|Test the hard drive Windows is booted from. |
See Response 1.
"Manufacturers use 1000MB = 1GB. In actuality it is 1024MB = 1GB."
Computer bioses and operating systems always use the binary method of expressing the size of the drives.
1,024 bytes per kb, 1,024 kb per mb, 1,024 mb per gb, 1,024 gb per tb (tetrabyte).
1mb = 1,048, 576 bytes
1 gb = 1,073, 741,824 bytes
1 tb = 1,099,511,627,776 bytes.
The total number of bytes on the drive is the same, or extremely close to the same, whichever way the size is expressed.
"250GB, no partitions."
Partitions = the number of blocks of data that have been organized by the operating system's partitioning software so data can be stored on it and the data be recognized by the operating system, after the partition has also been formatted. The hard drive may not have multiple partitions, but it has one - if it didn't have any partitions you would see no data at all, and the drive would not show up in My Computer or Windows Explorer.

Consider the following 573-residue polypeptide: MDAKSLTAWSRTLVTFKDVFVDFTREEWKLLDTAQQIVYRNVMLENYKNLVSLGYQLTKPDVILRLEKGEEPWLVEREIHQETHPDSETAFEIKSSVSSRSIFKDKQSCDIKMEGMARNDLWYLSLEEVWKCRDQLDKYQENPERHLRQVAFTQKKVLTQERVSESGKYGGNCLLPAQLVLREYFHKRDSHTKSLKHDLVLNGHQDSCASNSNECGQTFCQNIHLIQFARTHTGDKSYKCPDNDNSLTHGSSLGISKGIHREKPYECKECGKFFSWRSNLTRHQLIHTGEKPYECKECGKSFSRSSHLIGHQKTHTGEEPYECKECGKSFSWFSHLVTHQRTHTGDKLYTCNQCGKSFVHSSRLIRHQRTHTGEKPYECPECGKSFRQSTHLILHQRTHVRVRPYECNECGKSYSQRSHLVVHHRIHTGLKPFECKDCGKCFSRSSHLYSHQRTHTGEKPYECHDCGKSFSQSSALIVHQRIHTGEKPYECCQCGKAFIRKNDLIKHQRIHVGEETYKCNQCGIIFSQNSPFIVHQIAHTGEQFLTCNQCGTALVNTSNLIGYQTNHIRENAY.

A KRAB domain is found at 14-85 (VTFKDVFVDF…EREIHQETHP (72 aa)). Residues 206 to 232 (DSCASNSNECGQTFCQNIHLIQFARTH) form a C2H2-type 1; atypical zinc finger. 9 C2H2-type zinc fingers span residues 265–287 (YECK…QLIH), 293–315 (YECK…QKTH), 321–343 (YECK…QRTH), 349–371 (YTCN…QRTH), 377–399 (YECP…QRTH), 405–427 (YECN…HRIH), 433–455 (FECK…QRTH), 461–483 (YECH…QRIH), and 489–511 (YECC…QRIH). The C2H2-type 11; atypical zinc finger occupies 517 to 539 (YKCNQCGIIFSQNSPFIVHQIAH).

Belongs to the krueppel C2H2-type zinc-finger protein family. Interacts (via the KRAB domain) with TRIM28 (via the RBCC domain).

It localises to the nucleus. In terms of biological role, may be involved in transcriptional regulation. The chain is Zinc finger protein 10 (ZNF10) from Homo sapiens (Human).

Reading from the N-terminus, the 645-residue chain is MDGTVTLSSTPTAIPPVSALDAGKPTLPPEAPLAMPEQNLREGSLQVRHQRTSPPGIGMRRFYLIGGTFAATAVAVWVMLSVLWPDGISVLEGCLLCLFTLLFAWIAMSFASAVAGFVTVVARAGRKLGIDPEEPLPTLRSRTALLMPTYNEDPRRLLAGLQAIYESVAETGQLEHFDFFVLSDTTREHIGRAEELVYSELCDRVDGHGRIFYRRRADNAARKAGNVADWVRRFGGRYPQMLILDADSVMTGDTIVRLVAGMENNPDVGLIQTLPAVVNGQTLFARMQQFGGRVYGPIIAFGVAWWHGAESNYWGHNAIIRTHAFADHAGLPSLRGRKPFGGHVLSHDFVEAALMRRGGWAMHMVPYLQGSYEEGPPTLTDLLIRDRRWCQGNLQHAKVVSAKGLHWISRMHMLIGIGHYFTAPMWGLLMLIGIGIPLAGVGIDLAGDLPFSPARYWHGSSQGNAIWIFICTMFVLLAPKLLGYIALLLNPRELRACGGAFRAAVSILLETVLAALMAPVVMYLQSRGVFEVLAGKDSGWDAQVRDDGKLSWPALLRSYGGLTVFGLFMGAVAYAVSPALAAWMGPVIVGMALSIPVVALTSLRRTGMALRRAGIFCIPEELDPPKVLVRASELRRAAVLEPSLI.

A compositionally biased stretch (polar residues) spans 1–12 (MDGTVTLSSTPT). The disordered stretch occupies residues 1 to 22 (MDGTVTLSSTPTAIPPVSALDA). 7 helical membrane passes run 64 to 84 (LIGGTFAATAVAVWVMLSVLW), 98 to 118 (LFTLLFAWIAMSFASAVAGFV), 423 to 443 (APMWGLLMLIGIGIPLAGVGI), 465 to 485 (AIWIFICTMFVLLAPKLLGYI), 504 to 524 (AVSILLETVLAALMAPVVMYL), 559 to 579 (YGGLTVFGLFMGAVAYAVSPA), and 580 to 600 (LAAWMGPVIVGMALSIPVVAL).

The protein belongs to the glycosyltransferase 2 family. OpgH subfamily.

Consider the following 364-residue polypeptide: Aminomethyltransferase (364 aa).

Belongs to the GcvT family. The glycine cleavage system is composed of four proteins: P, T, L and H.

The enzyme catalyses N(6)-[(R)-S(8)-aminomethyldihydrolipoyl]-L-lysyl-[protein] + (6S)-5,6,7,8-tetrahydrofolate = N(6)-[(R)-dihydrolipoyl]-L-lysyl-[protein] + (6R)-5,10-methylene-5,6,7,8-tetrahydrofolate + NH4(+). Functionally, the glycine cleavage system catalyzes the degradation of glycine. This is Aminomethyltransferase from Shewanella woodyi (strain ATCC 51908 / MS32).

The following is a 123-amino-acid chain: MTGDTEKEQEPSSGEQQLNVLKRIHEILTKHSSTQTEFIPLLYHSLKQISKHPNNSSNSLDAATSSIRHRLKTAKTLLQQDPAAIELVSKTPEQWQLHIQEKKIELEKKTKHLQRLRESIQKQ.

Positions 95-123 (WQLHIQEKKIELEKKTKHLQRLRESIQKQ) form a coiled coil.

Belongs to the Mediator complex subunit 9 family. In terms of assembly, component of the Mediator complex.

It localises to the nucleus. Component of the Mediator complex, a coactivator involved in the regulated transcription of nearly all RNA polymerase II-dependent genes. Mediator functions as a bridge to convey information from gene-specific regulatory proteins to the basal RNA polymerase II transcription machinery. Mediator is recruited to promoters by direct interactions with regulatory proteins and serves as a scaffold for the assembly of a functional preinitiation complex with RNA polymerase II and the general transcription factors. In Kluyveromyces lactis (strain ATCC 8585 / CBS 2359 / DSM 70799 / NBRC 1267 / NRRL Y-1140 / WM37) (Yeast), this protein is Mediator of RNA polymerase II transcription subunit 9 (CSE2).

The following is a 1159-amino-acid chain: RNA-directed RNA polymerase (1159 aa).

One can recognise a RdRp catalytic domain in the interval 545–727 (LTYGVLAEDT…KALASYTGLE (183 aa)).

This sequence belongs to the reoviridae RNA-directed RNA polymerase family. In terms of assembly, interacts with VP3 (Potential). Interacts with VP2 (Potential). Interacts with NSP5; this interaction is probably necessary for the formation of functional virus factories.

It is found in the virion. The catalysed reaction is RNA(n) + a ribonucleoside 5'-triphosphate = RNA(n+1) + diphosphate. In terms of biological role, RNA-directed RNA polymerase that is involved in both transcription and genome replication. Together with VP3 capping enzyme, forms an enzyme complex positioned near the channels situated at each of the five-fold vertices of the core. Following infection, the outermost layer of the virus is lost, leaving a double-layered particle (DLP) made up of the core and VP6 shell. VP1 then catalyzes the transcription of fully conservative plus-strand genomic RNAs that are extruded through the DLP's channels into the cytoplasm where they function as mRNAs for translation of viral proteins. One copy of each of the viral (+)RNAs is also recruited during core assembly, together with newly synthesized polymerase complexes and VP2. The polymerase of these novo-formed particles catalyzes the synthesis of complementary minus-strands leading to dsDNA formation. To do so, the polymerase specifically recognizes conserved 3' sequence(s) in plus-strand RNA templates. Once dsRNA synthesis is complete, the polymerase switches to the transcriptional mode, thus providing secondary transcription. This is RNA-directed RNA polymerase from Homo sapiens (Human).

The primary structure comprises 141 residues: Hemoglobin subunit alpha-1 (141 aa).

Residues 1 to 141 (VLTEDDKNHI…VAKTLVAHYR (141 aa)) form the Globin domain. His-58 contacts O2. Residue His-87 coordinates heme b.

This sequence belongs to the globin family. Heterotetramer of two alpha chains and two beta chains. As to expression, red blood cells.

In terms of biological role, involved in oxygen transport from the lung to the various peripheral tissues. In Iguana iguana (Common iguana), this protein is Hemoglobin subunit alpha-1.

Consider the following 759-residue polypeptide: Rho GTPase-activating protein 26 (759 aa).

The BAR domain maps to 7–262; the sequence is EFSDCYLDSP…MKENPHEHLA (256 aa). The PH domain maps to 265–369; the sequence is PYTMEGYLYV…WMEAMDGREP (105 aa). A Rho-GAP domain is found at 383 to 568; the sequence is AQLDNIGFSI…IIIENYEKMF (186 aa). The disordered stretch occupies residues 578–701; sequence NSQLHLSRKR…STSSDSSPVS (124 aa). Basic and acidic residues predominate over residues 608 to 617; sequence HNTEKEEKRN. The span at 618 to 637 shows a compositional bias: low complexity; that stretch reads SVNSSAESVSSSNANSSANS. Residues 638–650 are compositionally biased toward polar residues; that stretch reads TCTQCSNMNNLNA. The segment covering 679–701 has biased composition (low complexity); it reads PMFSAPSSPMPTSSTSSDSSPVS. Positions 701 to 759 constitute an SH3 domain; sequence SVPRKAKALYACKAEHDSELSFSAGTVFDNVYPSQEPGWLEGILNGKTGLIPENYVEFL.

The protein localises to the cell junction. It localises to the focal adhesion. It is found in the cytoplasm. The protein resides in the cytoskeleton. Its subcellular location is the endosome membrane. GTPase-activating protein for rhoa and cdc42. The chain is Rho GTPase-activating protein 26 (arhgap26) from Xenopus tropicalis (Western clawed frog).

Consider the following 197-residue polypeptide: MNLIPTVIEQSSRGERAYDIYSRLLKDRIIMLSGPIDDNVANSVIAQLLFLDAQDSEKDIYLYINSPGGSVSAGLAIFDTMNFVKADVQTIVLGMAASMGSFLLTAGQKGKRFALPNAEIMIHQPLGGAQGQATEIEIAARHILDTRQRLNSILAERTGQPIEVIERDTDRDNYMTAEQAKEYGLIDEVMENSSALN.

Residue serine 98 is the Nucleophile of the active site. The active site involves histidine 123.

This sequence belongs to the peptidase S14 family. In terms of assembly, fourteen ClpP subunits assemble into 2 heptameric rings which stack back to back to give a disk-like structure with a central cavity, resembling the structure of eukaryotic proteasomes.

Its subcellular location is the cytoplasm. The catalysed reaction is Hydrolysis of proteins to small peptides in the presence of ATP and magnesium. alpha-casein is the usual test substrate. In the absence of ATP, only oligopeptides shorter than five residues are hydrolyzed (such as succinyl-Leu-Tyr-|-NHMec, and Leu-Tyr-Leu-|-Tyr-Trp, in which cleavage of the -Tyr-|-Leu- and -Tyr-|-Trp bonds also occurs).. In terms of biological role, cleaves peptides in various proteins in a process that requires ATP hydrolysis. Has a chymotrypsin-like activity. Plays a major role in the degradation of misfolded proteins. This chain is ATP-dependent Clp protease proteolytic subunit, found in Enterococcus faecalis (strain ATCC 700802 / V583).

As I said in response 1, all brand name systems that I know of have two partitions on the orginal hard drive for their orginal software installation, but sometimes the brand name installation hides the second partition from the user in Windows. Either that, or the second partition is visible in Windows but you are not allowed to access it.
In either case, the second partition can be seen by the XP CD when you boot from it, and in Disk Management in XP (if it has been hidden, it's an unknown partition type there)
~ 250gb decimal as expressed by the manufactuer divided by 1.073, 741,824 = ~ 232.8128.... (binary) gb
That's the "raw" size of the entire drive's space.
When you software partition and format the drive partition so you can use it in a operating system, that uses up a small percentage of that "raw" space on the drive that cannot be used by the user to store data on, so the size in Windows is a bit smaller than the "raw" size the bios sees.
Software partitioning a drive partition and then formatting that partition are done in XP (2000 and up) in one step, rather than two as they were in ME and previous.